Indonesia warns against ‘destructive rivalry’ in Asia
Indonesian President Joko Widodo has stressed the need for unity within ASEAN, saying that the Southeast Asian economic bloc must maintain good ties for the sake of regional stability.
Speaking at the group’s summit in Jakarta on Wednesday, President Widodo called on member states to “work in concert to achieve a fair and mutually beneficial cooperation,” urging against feuds and strife between neighbors.
“ASEAN has agreed to not be a proxy to any powers. Don’t turn our ship into a battleground for rivalry that is destructive,” he said. “We, as leaders, have to ensure this ship keeps moving and sailing and we must become its captain to achieve peace, stability, and prosperity together.”
The Indonesian president called for a “long-term tactical strategy,” saying ASEAN members should devise a plan for cooperation that is “relevant and meets people's expectations.”
Widodo’s comments come soon after Jakarta’s defense chief, Prabowo Subianto, visited the US capital for talks with his American counterpart. During the trip, the Pentagon issued a “joint press statement,” which was attributed to Subianto and critical of both Russia and China. Subianto, however, later distanced himself from the missive and insisted that Indonesia seeks good relations with both countries.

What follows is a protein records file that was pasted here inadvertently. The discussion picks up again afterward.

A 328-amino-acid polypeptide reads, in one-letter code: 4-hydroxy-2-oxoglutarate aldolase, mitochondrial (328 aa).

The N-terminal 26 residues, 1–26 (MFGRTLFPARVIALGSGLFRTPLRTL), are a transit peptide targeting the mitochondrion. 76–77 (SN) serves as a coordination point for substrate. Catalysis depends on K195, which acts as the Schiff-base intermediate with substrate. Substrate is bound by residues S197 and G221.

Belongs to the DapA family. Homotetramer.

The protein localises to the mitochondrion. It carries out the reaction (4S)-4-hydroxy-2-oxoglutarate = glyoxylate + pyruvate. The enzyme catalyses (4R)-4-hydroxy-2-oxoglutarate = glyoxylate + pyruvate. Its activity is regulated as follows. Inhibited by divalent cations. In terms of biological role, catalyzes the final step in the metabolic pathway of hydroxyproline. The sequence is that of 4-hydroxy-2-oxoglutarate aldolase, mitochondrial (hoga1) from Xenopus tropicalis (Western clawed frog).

“There is no joint statement and no press conference. What is important for me to underline is that our relationship with China is very good. We respect each other, we already have mutual understanding. I conveyed that in the US,” Subianto said. “We are close friends with China, we respect America, and we seek friendship with Russia.”
The US and Russia have been locked in a standoff over Ukraine since Moscow launched its military operation in February 2022. At the same time, tensions continue between Washington and Beijing over issues ranging from trade to Taiwan.
The defense minister also discussed plans to visit both Beijing and Moscow in the coming months, further underscoring Indonesia’s friendlier stance toward the two powers.
Founded at the height of the Cold War, the ASEAN bloc is made up of 10 member states and encompasses some 600 million people. The organization places a major focus on economic development, but also maintains a network of alliances and partnerships to foster diplomacy in the region.
ASEAN members will meet again later this week for their East Asia summit, which will be attended by top officials from Russia, China, India, Japan and the United States.